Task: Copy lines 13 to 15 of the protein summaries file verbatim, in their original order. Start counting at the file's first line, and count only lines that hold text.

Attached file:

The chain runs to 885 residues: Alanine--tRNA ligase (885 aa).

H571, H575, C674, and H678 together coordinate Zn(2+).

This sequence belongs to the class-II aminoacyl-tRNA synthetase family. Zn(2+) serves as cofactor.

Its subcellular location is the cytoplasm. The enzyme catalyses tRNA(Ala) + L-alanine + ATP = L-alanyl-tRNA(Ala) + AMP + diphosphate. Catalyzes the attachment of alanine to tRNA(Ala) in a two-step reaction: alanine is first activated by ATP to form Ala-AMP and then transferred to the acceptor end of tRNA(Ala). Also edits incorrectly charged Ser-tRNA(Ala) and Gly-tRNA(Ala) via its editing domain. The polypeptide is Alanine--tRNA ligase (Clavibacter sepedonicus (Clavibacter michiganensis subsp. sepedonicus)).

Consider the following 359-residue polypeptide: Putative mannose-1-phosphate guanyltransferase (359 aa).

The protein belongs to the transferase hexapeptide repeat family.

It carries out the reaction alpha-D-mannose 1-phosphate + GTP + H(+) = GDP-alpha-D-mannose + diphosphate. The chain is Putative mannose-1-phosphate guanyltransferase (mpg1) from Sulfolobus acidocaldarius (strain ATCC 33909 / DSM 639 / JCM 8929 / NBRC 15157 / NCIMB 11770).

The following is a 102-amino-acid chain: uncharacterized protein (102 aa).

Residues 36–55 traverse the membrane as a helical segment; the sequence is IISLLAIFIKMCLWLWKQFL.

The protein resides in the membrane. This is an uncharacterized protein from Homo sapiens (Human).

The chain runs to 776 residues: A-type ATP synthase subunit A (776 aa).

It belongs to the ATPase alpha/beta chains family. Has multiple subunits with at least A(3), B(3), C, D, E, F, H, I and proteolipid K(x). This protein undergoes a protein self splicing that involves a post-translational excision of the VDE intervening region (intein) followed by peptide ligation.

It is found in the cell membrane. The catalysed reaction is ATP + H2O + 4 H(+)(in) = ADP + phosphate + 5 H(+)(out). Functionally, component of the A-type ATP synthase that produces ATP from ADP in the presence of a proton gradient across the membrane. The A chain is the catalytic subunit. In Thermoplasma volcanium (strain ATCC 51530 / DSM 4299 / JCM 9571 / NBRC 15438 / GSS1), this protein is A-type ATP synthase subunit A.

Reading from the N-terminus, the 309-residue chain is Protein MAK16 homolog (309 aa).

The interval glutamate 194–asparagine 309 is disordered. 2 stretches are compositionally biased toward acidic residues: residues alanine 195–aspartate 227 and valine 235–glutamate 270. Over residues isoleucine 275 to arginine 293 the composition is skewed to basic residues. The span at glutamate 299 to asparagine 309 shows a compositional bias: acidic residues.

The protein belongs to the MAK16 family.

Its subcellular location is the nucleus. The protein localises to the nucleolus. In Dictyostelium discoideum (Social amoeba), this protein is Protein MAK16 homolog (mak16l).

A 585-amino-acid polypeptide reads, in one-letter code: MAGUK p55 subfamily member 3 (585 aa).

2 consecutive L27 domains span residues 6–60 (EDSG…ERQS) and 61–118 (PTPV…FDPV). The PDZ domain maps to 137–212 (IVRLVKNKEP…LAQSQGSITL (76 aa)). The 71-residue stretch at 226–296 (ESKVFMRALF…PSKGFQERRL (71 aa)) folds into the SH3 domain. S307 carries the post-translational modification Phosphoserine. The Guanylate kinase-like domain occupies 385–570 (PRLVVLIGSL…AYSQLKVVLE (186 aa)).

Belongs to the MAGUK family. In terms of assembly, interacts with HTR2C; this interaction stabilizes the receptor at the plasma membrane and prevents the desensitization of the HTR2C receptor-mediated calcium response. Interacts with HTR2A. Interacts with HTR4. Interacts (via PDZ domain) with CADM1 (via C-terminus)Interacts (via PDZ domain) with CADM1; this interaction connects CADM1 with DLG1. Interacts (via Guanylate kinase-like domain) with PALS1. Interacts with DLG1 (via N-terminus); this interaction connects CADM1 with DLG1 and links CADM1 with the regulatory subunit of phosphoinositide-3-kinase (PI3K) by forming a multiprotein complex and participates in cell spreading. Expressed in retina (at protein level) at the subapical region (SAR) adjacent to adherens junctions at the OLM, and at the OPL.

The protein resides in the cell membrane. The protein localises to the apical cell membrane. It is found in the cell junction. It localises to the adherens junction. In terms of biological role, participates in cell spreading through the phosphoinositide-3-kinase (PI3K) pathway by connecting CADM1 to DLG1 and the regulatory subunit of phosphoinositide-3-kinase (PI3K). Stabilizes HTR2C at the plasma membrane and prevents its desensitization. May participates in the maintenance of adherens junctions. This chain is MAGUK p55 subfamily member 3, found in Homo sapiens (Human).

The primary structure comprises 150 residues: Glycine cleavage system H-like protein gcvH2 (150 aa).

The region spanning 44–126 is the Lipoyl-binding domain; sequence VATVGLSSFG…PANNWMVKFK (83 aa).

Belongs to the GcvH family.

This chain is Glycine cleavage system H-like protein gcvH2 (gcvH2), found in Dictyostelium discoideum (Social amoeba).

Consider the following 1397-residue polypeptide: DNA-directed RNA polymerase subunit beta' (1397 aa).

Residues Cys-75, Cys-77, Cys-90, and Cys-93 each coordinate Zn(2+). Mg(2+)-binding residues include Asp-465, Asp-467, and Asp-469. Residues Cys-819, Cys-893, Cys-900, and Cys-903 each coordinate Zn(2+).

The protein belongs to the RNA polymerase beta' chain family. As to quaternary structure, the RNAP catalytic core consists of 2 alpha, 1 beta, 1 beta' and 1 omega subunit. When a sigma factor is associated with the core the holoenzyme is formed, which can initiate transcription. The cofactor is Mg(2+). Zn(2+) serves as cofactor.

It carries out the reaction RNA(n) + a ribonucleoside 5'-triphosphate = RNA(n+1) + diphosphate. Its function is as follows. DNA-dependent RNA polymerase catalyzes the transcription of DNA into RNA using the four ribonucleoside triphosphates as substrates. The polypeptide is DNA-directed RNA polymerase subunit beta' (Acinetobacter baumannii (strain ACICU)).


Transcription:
It is found in the cell membrane. The catalysed reaction is ATP + H2O + 4 H(+)(in) = ADP + phosphate + 5 H(+)(out). Functionally, component of the A-type ATP synthase that produces ATP from ADP in the presence of a proton gradient across the membrane. The A chain is the catalytic subunit. In Thermoplasma volcanium (strain ATCC 51530 / DSM 4299 / JCM 9571 / NBRC 15438 / GSS1), this protein is A-type ATP synthase subunit A.

Reading from the N-terminus, the 309-residue chain is Protein MAK16 homolog (309 aa).

The interval glutamate 194–asparagine 309 is disordered. 2 stretches are compositionally biased toward acidic residues: residues alanine 195–aspartate 227 and valine 235–glutamate 270. Over residues isoleucine 275 to arginine 293 the composition is skewed to basic residues. The span at glutamate 299 to asparagine 309 shows a compositional bias: acidic residues.